Depending on which report you read from the same source, the U.S. economy is doing extremely well and also in danger of slowing sharply.
The May U.S. non-farm payroll report on Friday may be a much less volatile affair than last month, when shock news of 288,000 new jobs topped even the most optimistic views.
The two forecasting teams that came closest to predicting the U.S. economy would nearly stall in the first quarter expect other key economic data due this week to be strong.
Financial and economic forecasters have long been the punching bag of punters and traders for making spectacularly wrong calls. But a clutch of economists looked exceptionally good on Friday. Nine of them, or about 10 percent of the latest Reuters Polls sample on U.S. non-farm payrolls, got the net number of new jobs created in May exactly right at 175,000. And a whole lot of them came very close.
When Federal Reserve Chairman Ben Bernanke was last in New York, he joked about his past research into the effect of uncertainty on investment spending. “I concluded it is not a good thing, and they gave me a PhD for that,” he said, drawing laughter from a gathering of hundreds of economists in a packed Times Square conference room.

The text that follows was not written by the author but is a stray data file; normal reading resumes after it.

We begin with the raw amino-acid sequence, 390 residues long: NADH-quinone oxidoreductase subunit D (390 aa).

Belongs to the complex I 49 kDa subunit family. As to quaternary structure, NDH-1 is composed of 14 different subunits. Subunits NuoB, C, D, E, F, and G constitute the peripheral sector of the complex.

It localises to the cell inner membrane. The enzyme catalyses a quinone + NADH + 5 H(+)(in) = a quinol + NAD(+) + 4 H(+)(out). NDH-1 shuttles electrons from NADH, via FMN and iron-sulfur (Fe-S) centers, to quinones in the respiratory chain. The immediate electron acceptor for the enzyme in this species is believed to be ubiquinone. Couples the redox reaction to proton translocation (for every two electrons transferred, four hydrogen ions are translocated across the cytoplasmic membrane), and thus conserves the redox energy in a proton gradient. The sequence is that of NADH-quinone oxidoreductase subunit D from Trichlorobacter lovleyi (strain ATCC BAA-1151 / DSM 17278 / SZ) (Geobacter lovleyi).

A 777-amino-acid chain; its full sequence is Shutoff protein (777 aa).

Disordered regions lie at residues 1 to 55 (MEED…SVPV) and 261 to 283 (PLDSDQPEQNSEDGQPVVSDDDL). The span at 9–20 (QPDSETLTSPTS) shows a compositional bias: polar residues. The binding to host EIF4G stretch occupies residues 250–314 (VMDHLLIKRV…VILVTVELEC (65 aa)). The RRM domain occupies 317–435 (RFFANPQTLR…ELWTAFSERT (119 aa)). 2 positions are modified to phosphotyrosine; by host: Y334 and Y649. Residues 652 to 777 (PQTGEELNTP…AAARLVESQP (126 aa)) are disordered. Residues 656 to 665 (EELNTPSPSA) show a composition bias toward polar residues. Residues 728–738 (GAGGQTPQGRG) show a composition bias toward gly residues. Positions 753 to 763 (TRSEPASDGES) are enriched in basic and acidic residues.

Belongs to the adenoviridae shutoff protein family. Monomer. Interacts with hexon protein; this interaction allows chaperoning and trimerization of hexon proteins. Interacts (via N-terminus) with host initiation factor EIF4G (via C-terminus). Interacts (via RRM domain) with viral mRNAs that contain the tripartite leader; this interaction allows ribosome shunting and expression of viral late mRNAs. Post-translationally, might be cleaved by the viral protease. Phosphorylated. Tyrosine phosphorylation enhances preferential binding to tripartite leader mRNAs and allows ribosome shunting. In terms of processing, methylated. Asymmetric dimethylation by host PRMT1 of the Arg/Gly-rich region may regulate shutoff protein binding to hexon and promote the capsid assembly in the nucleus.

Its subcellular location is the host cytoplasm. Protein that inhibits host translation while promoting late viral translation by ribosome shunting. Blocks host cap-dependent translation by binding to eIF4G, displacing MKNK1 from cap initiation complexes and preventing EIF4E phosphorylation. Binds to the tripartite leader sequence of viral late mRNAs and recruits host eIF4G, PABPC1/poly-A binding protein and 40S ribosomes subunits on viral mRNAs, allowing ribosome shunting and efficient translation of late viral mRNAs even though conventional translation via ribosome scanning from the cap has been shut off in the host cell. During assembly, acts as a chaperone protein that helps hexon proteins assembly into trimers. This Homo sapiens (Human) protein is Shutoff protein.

Deutsche Bank economists have tried to quantify what effect QE3 is likely to have on the U.S. economy. For an assumed $800 billion of purchases of both agency securities and Treasuries through the end of next year, the economy gets a little over half a percentage point lift over the course of two years and a net 500,000 jobs – or about two months’ worth of job creation in a typical strong recovery from recession.